Depression

Depression is prevalent in our society. At some time in their life, about 24% of women and 10% of men will experience clinical depression. (Journal of  the American Medical Association) Some never reach out for help and continue to suffer. Others turn to their physicians and are put on anti depressant medication while others seek counseling. Some utilize meds and therapy, and they usually have the best recovery.

For those who don't want to take anti depressants and for those who hope to get off their anti depressants, neurotherapy is a non-medication option. There is a common finding with brain maps of depressed folks: excessive Alpha activity in the left frontal brain. In many cases when that excessive Alpha is reduced over several weeks through neurotherapy, the depression lifts.  Chemicals (anti depressants) can change brain wave activity for the better, but so can neurotherapy, and often without side effects or longterm dependence. While left frontal excessive Alpha is the most frequent pattern for depression, some individuals' depression comes from other brain locations and brain wave frequencies. That is why it is so important to do the QEEG with brain maps.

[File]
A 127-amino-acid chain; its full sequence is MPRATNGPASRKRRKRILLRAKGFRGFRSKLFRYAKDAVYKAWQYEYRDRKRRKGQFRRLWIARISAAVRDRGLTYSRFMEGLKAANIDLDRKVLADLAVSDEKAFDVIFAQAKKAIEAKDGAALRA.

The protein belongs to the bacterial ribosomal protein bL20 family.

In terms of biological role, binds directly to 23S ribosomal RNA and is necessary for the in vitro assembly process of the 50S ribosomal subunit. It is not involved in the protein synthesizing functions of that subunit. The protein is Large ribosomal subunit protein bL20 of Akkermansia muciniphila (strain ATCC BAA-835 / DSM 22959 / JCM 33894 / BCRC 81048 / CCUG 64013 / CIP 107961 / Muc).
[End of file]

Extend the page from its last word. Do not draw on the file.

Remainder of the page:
As a clinical psychologist, I do have a healthy respect for the seriousness of depression with its biological roots. Anti depressants are life-saving for some. No one with serious depression should "cold turkey" quit their meds. However, individuals who:

*  have side effects from their meds or
*  who want to get off their meds, or
*  who have not had a good response to anti depressants, can now consider neurotherapy as a healthier option.

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